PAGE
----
Cessation clause or ongoing genocide against Hutu

hutu-refugees-at-un-s-gom-006The terror I fled is still around. The deadline for the cessation clause of the refugee status for Rwandans who fled their country between 1959 and 1998 is getting closer: June 30th, 2013. If I cannot return yet, it is not my fault. 

ABC News writes that, “some [Rwandan] refugees are taking precautionary measures such as avoiding their beds at night.” I don’t really go to sleep these days,” said Ephraim Rutabingwa, a Hutu refugee [living in the Nakivale camp in Uganda.]” 

In the Democratic Republic of Congo, their youth has been spent in the forests. They are between 100, 000 and 150,000 human beings that the world has continued and persists to ignore. They survive living in the two Kivu provinces. If it hadn’t been by the protection provided by FDLR, they would’ve been completely exterminated as their existence is deliberately obscured. Genocide against their Hutu community in the Great Lakes region which started on October 1st, 1990 is ongoing.

In 1994, the majority of them were only 10 years old or even less. Others were born after in the bush. But they are today men, women, and children living in inhuman conditions; however despite that, what their experience has taught them is that Rwanda led by President Paul Kagame is not yet safe. For their survival against his direct and commissioned attacks by local militias, they have to be constantly alert to defend themselves. They are survivors of the genocide that the Rwandan President and his funded local forces in the Kivus have committed and continue to perpetuate against them.

As the deadline of the announced cessation clause looms, two important international conferences on the subject were held in Belgium and South Africa respectively from 19 to 20/4/13 and 18/4/13.

The first meeting brought together a range of Rwandan political organizations and those from the civil society particularly operating outside the country and interested in the protection of refugees.

The second meeting involved eleven African countries and UNHCR Africa Regional Office: Burundi, the Democratic Republic of the Congo, Kenya, Malawi, Mozambique, the Republic of the Congo, Rwanda, South Africa, Uganda, Zambia, and Zimbabwe, all concerned with the problem posed by Rwandan refugees.

In the address of the South African Home Affairs Minister, Naledi Pandor, during UNHCR meeting on the Implementation of the Comprehensive Durable Solutions Strategy, explained that,

“The position of the UNHCR in relation to Rwanda has created anguish and uncertainty among the refugee community in South Africa. As such it appears as though much work requires to be done on the part of the UNHCR to clearly articulate the reasons for the cessation declaration among the affected refugee community. Much work requires to be done and the looming date for cessation, 30 June 2013, merely serves to add to the general anxiety among the affected communities. One pertinent question that has arisen with my own interaction with representatives of the Rwandan Refugee community is the declaration of cessation is not to be applied to Rwandans who fled the country after 1998. This they point out is a tacit admission that there exist conditions in Rwanda that would force people to seek asylum.”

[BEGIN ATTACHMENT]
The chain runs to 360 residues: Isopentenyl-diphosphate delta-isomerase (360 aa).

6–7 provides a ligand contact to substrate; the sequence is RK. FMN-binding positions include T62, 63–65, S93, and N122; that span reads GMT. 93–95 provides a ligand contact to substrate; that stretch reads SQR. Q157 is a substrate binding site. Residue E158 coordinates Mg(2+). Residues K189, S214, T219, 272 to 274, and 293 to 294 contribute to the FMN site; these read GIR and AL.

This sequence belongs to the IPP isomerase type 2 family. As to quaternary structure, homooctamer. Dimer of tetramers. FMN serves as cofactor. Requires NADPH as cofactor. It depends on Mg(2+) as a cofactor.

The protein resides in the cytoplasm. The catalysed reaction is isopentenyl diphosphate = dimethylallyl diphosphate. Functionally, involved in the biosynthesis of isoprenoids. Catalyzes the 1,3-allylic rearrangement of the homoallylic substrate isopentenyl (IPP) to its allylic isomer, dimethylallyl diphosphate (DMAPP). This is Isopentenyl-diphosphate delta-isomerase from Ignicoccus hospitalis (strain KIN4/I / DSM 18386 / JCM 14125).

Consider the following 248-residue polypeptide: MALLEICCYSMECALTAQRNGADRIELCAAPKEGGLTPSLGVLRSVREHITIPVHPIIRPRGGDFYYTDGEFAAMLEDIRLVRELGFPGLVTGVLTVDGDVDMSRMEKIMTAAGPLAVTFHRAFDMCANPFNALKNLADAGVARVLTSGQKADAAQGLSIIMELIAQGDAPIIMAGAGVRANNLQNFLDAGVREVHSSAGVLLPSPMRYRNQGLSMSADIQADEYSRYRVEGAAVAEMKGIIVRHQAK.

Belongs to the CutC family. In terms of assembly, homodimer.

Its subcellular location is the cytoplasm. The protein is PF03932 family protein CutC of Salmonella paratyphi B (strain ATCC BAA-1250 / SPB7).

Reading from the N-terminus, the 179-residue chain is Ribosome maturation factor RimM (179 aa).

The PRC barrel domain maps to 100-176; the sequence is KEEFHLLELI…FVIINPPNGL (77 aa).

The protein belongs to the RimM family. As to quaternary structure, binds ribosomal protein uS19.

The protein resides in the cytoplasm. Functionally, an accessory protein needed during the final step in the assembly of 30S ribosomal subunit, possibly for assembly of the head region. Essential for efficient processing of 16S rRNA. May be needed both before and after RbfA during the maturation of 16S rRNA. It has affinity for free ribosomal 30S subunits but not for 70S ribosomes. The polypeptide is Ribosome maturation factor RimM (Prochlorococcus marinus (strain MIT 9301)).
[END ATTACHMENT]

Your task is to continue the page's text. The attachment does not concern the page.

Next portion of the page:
With cessation of refugee status – the issue that attracted most debate – it became clear during the meeting that not all states were ready to invoke a general application of the cessation clauses by 30 June 2013 in line with the strategy recommendation. Others underscored that for various legal, access, logistical, practical or other considerations, they are not in a position to apply the cessation clauses by the end of June, or will in any case not do so. Others specified that for the time being they will concentrate on taking forward other components of the strategy, namely voluntary repatriation and local integration.

Whether in those cases in which one or more States move ahead with the invocation of the cessation clauses or continue to consider applying them, it is clear that this will be done on a “case by case” basis or by “differentiated” approach.

Professor Charles Kambanda considers the Rwandan refugee issue as being wrongly addressed.

The whole move is misguided. Kagame knows so well the reasons why people go into exile. He knows that the factors that led his parents into exile are a reality in Rwanda under his leadership. … refugees, especially refugees in refugee camps are a “ready-made” source of man power for a military attack on his dictatorship – the same way he used Tutsi refugee camps for his military victory- his major concern is to demolish all Hutu refugee camps in different countries. Kagame counts on use of force and violence than institutionalizing values. …his approach is not sustainable.”

The cessation clause appears to pursue genocide against Hutus. The latter is implemented by the Rwandan government of President Paul Kagame and translated through several national policies: dispossession of property, discriminating practices in education, judiciary, health, and farming and employment sectors, and denial of political space. After 23 years of a combination of brutal and gradual extermination practices of the Hutu community both in Rwanda and the region, the question arises of knowing how strong are its members’ willingness and resilience to resist their extinction as a distinct and vibrant social and cultural entity for the good of future generations.

 

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